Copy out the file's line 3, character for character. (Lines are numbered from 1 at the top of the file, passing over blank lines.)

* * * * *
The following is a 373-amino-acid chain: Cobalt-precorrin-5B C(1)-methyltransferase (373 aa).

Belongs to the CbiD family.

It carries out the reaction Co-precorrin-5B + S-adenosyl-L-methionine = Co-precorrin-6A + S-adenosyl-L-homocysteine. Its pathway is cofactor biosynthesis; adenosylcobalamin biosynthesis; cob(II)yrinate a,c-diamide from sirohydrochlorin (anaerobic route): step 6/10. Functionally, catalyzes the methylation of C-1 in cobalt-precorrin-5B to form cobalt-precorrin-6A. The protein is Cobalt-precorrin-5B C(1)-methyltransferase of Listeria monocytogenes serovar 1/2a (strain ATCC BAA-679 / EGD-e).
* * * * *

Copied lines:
It carries out the reaction Co-precorrin-5B + S-adenosyl-L-methionine = Co-precorrin-6A + S-adenosyl-L-homocysteine. Its pathway is cofactor biosynthesis; adenosylcobalamin biosynthesis; cob(II)yrinate a,c-diamide from sirohydrochlorin (anaerobic route): step 6/10. Functionally, catalyzes the methylation of C-1 in cobalt-precorrin-5B to form cobalt-precorrin-6A. The protein is Cobalt-precorrin-5B C(1)-methyltransferase of Listeria monocytogenes serovar 1/2a (strain ATCC BAA-679 / EGD-e).